Students at the Engineering Without Borders Challenge presentations at Sheffield University.

Students take on international engineering challenge

Students from over ten universities across the UK are taking part in the Engineers Without Borders UK Challenge, applying their engineering skills to issues facing a rural village in India and learning a variety of new skills along the way.

The Engineers Without Borders (EWB) Challenge requires students to use their problem solving and design skills to support the development of the community of Devikulum, located in Tamil Nadu, India. The organisation provides students with background information on the community, the issues it faces and design briefs/ideas to help the community in regards to energy, transport, water supply and waste management needs amongst others. It also provides a live video link to the community.

A flexible concept to suit all courses

A very open idea, the challenge has been designed for university academics to pick up and use as part of their curriculum, the concept flexible enough to fit any type of engineering or design course. For example Sheffield University engineering students are working on a week long project instead of doing a series of exams, aerospace students in Liverpool are working on year long technical projects related to the village and product design engineering students in Glasgow are using the challenge as the base for their individual projects.

Originally a concept from Imperial College London, EWB Australia first trialled the challenge, which has been running there since 2006. This is its first year in the UK and interest has been high.

The challenge’s aim

The aim of the challenge is to show engineering students the more social and development orientated side of engineering and to give them a wider set of skills than what they would gain from a technically focused course. As well as getting to work on real-life engineering problems developing communities face, they will also develop teamwork skills.

“It’s to show them the other things engineers do and to teach some of the softer skills in engineering, make them more rounded,” says Alistair Cook, research and education manager, EWB-UK. “They get to look at different methods that engineering courses don’t usually focus on because they’re usually more technical.”

Gain a wider variety of skills

“It will be a great chance for the students to join together and learn not only about how they can use their skills to improve people's lives, but also to develop the interdisciplinary group working skills that they will need on their courses and also in their future careers,” adds Dr Stephen Beck, from Sheffield University's Department of Mechanical Engineering.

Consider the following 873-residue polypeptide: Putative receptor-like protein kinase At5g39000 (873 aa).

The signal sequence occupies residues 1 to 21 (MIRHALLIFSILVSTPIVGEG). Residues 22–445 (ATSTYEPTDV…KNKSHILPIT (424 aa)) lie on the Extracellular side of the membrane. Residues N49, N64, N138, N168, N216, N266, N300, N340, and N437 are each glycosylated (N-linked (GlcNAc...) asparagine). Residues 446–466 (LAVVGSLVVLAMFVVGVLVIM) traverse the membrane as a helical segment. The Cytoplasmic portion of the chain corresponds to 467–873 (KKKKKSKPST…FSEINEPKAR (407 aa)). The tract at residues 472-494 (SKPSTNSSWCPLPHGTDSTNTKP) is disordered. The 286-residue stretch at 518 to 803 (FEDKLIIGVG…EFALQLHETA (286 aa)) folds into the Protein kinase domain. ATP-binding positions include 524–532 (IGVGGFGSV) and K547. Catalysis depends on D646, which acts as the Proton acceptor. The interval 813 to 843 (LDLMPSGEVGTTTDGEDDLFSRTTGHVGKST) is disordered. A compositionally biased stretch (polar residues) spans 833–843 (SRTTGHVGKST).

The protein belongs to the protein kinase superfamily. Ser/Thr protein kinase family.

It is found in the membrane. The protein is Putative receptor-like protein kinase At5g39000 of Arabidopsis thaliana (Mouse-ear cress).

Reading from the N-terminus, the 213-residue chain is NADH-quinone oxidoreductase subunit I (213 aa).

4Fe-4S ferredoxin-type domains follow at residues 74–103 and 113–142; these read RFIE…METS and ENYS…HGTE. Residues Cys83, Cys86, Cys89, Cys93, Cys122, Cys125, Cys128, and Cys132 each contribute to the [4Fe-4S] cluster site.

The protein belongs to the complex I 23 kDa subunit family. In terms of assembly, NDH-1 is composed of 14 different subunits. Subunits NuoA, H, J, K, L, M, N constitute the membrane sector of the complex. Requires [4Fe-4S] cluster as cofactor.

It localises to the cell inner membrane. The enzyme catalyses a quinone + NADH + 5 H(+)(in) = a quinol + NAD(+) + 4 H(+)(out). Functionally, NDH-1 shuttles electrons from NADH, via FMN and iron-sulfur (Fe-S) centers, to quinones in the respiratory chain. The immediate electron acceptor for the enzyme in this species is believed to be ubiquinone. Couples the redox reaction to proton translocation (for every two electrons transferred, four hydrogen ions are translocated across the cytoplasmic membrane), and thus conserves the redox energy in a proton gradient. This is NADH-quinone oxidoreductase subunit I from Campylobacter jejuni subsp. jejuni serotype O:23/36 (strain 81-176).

"The exercises have been designed to develop a range of skills that will be useful during the week itself, throughout the rest of their degree and in their future employment.

"It is also a key component of the week that students will develop a strong understanding of the social, cultural, global and environmental responsibilities of the professional engineer, and the need for and principles of sustainable development. They could find themselves researching alternative fuel sources for a small community in India, or designing new water and sanitation systems,” he notes.

There’s a competition too!

As well as being a very interesting project to work on as part of their degree courses, students can be put forward to enter the EWB Challenge competition. Universities can choose to enter up to five teams each, with prizes including fully funded placements and training opportunities as well as prizes for the universities themselves.

If found to be a success, plans are afoot to expand the concept in future years. Cook explains that eventually EWB-UK hopes to have several communities for the students to look at helping, as well as giving them the chance to go out to the community and test out their ideas for real.

Future plans – visiting the community

“Next year’s challenge is set in Vietnam and after that, because of the amount of students involved we may have to move to two parallel communities,” he explains. “One will be an the EWB-UK, most likely in East Africa and the other an EWB Australia partner somewhere in Asia.

“Eventually we’d like to take the best students and designs and do further testing in the community they’ve been working with,” he continues. “We’d like to support them in continuing to work with that community through placements and possibly research projects in later years,” he enthuses.

Want to find out more? Head to for all the details of this year’s challenge.

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